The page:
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Alcohol and Smoking: Dependency and Treatment


In the world over, alcohol and tobacco addiction account for a large number of preventable deaths. These two substances are often used together, as research has shown that people who smoke are likely to drink, while those that drink are likely to smoke. The dependence on alcohol and tobacco is also correlated; smokers are 4 times as likely to be dependent on alcohol, while alcoholics are 3 times as likely to be dependent on tobacco. These are some pretty glum numbers, and rightly so as they also show that dependence on the two brings about serious complications when it comes time to kick the habit.

Getting to understand how the two substances work in sync is quite challenging. This is because the use of the two concurrently is so common, and also they work on the same aspects of the brain, that it is difficult to tell the individual and combined effects of the substances. This difficulty is especially seen when coming up with ways to treat the two addictions; with some programs going after the alcohol first and then addressing the smoking, while others preaching quitting the two at the same time. The outcomes for patients addicted to both drugs is not good; in fact it is worse than people who are addicted to only one substance.

The use of alcohol and tobacco are closely linked: those who smoke are more likely to consume alcohol (and vice versa), and also those that drink heavily smoke more. Further studies have also showed that patients diagnosed with an addiction to one drug are most likely to be diagnosed with addiction to the other substance. As mentioned, both substances work on similar parts of the brain, thus leading researchers to conclude that use of one substance will more than likely lead to use of the other.

Among the most affected in our society by these two drugs are the youth. Young people everywhere seem to have thrown caution to the wind, and will openly engage in either drug from early ages, sometimes even before their teen years. The concerns raised about the addiction to alcohol and tobacco should be taken seriously, especially given the impact of the combination of the two on both the individual and the society. When used together, tobacco and alcohol increase the risk of mouth cancer, cardiovascular ailments, and failure of crucial internal organs. The use of the two drugs by pregnant women can cause severe prenatal damage and neurodegenerative defects in their unborn children.

Reasons into combined tobacco and alcohol abuse

One of the reasons touted by clinical studies is genetic factors. Simply put, researchers recognize the importance of genes on increased alcohol and smoking abuse over the past decade. Using scientific approaches, researchers reason that alcoholism and smoking can be inherited, and that this heritability proportion is much higher for tobacco use.

Another factor that has been considered as being a determinant for alcoholism and smoking is a person’s age and gender. One study found that an adolescent’s risk of picking up on these two drugs is primarily dependent on the peer influences around them. In young adults, the probability of picking up on the drugs is as a result of genetic factors.

A much more modern line of reasoning has emerged; the conditioning mechanism aspect. Conditioning mechanism notes that people who drink and smoke are more likely to engage in these drugs if they are in particular scenarios (at a party or club). Further studies have also showed that people who relapse into smoking after quitting will most likely do it where there is alcohol involved. This scenarios thus support the conditioning mechanism theory that sees alcohol and smoking as associated because they are often used concurrently.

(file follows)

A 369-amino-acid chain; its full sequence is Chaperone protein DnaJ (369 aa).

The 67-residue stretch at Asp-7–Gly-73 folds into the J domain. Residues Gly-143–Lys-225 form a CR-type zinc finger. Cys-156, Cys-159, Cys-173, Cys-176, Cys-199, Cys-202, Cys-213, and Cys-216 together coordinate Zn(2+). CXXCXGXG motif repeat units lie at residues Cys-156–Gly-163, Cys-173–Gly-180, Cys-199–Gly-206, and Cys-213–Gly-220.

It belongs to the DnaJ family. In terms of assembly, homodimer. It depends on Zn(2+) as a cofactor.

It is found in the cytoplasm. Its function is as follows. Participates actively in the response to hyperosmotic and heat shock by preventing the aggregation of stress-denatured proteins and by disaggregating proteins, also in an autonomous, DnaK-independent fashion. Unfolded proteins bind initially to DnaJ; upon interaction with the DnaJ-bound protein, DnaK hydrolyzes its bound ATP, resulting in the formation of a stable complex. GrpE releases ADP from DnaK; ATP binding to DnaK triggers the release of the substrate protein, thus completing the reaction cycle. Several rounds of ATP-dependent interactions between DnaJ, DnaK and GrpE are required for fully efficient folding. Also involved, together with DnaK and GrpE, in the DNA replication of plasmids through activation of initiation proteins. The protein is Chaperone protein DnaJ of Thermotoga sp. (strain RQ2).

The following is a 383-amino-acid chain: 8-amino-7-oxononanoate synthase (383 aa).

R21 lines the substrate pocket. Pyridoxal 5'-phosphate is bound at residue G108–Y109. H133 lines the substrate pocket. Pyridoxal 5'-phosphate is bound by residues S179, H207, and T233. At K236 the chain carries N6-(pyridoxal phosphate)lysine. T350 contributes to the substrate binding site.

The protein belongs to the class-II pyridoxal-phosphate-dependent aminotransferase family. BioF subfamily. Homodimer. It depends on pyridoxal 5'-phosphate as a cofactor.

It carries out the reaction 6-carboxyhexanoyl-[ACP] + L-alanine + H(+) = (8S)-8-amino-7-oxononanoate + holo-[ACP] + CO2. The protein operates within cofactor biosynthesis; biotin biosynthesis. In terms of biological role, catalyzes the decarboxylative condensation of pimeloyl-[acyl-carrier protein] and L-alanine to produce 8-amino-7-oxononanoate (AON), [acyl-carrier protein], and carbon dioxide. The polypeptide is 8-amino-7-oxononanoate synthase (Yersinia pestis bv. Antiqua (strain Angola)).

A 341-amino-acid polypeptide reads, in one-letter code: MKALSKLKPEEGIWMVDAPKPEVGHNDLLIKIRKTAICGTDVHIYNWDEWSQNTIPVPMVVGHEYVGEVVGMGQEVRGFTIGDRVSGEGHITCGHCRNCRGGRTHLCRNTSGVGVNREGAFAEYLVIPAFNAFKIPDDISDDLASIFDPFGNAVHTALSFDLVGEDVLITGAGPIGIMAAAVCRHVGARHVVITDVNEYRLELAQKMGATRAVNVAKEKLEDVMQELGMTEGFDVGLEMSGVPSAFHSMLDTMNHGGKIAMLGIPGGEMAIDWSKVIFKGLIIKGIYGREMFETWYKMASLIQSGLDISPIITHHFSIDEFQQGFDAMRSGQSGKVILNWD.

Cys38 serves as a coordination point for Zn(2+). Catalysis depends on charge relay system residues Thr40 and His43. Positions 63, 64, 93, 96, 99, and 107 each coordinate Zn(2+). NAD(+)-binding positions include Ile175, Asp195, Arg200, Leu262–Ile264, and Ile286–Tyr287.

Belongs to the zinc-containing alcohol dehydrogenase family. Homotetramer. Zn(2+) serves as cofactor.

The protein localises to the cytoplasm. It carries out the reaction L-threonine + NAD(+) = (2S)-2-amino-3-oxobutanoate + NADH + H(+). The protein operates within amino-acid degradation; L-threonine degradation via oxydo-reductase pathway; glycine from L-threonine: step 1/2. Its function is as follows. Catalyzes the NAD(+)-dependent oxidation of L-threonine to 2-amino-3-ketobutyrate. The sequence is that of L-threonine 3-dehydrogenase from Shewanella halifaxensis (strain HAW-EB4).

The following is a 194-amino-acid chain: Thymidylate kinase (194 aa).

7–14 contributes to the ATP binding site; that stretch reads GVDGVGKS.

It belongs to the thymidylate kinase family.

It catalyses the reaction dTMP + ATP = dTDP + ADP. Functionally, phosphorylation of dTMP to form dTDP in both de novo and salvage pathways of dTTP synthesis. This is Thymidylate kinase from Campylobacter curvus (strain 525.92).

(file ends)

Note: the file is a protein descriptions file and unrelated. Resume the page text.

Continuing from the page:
Breaking the cycle

At the end of the day, alcohol abuse and smoking tend to become one big, vicious cycle. Regardless of the factors that force one into it, one thing is clear; one needs to make a strong resolve to break the addiction. Many prefer to do this in form of a resolution, but it doesn’t take long before they slip right back into the vices. For those that are trying to quit, here are a few steps of advice.

1. Acknowledge the problem

This is the first step to solving any problem. You need to be able to have a reason as to why you resort to smoking and drinking. Is it to deal with stress? It may be hard for you to admit you have a problem, but you can solve something you don’t acknowledge. Admit it to yourself, however painful it may be.

2. Don’t be in denial about it

If you live in denial about the problem, there is no way you are ever going to handle it. You need to understand at an intellectual level that what you are doing is harmful to you, and if you don’t stop, the results could be fatal. You can lie to others, but you can’t lie to yourself.

3. If you need help, get it

If the addiction is a stage where you can go an hour without smoking a stick, or a day without taking a shot, then you need help. Get family and friends to help you with this, most preferably by signing you up to a rehabilitation clinic/center. This is a last resort measure, when the addiction takes on a life of its own.

4.  Make lifestyle changes

You have to make changes if you are going to quit smoking and drinking. They can be simple changes, like staying clear of cigarette vending machines. You may have to clean out your alcohol cabinet, change the route you take from work/school, where you hang out, and the friends you hang out with. The best way to get rid of the addiction is to not have any access to it.

Overcoming alcohol and smoking addiction is a difficult thing to do, but not impossible. In such times, it helps to have a support system of friends and family who will encourage you every step of the way.